TULSA, Okla. (AP) -- Police believe the same attacker or attackers are behind a series of early-morning shootings in which three people were killed and two others were critically wounded within a three-mile span of north Tulsa.
Homicide detective Sgt. Dave Walker said investigators don't have the results of forensic tests yet, but police think the early Friday morning shootings are linked because they happened around the same time in the same general area and all five victims were out walking when they were shot.
Police don't believe the victims knew one another and are trying to determine the circumstances behind the killings.
All five victims are black, and black community leaders met Friday evening in an effort to calm unrest and promote safety. NAACP Tulsa president, the Rev. Warren Blakney Sr., told the Tulsa World someone appeared to be "targeting black people to shoot."
"I'm on edge for my people," Blakney said.
Four shooting victims were found in yards, and the fifth in a street. Police identified those killed as Dannaer Fields, 49, Bobby Clark, 54, and William Allen, 31. Fields was found wounded about 1 a.m. Friday, Clarke was found in a street about an hour later, and Allen was discovered in the yard of a funeral home about 8:30 a.m.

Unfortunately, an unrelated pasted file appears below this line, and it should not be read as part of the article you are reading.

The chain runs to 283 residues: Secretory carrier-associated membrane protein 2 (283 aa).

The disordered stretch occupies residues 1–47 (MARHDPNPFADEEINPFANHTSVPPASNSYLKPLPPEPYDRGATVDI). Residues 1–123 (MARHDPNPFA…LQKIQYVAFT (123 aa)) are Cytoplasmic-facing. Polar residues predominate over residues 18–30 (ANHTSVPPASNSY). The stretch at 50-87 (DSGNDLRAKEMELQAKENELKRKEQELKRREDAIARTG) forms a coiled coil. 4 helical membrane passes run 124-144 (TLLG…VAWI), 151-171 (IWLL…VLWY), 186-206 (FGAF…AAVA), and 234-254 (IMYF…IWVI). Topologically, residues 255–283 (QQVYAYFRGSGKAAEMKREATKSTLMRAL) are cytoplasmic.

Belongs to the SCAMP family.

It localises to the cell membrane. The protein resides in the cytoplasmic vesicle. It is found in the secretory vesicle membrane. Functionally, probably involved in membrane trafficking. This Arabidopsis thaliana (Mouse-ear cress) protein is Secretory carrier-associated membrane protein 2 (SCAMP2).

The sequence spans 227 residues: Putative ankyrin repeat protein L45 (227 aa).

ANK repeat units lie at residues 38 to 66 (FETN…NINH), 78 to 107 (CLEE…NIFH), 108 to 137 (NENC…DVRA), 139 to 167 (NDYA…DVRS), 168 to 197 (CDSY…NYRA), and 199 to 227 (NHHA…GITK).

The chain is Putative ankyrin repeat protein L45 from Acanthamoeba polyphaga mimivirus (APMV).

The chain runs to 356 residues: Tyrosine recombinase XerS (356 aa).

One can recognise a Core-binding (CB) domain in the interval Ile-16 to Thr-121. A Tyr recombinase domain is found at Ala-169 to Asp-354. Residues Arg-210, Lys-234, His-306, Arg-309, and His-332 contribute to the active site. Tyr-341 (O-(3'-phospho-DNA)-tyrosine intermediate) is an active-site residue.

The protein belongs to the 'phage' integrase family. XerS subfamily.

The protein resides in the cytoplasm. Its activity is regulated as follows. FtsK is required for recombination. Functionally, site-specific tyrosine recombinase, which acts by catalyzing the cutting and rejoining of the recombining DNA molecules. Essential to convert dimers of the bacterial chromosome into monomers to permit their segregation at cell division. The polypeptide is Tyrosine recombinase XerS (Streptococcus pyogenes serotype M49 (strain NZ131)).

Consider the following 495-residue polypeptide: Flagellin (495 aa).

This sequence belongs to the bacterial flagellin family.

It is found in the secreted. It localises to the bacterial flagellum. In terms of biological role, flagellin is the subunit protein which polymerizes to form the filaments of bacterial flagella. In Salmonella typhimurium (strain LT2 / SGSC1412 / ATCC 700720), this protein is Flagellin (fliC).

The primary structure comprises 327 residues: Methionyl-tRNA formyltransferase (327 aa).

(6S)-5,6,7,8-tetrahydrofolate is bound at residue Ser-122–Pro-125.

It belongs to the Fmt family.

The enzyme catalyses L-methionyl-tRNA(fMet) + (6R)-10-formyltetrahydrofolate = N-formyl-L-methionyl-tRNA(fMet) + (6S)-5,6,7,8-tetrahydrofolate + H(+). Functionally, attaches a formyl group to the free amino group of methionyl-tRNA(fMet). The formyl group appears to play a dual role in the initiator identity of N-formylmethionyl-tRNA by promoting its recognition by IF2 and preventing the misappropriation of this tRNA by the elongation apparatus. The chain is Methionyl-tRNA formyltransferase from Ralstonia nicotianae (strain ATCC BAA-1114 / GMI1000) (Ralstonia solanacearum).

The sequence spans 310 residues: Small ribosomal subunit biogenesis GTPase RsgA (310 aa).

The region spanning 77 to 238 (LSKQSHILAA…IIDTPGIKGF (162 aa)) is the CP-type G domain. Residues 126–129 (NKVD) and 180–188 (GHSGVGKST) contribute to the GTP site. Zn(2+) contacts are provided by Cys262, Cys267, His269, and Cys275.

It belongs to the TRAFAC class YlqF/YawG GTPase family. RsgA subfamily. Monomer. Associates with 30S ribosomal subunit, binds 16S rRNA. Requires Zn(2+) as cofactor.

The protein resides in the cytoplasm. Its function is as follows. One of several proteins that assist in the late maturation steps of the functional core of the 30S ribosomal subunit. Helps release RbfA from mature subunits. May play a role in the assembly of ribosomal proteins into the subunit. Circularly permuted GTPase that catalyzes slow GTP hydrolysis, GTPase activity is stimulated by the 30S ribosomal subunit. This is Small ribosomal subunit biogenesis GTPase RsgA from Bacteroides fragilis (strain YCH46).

Minutes after Fields was found, police found two men with gunshot wounds in another yard two blocks away. They were taken to hospitals in critical condition but expected to survive, police said. Their names have not been released.
Police Capt. Steve Odom said in his 30 years with the police department, he'd never seen so many shootings happen in such a short time.
Walker said detectives interviewed people Friday afternoon in the neighborhoods where the shootings happened and believe a white man driving a white pickup truck may have been involved.
Tulsa City Councilor Jack Henderson urged people to be cautious but not let "some crazy, deranged person mess up their weekend."
"There's no need to become a vigilante," Henderson said, adding that he has been assured police are working on the case as a "24/7 round-the-clock deal."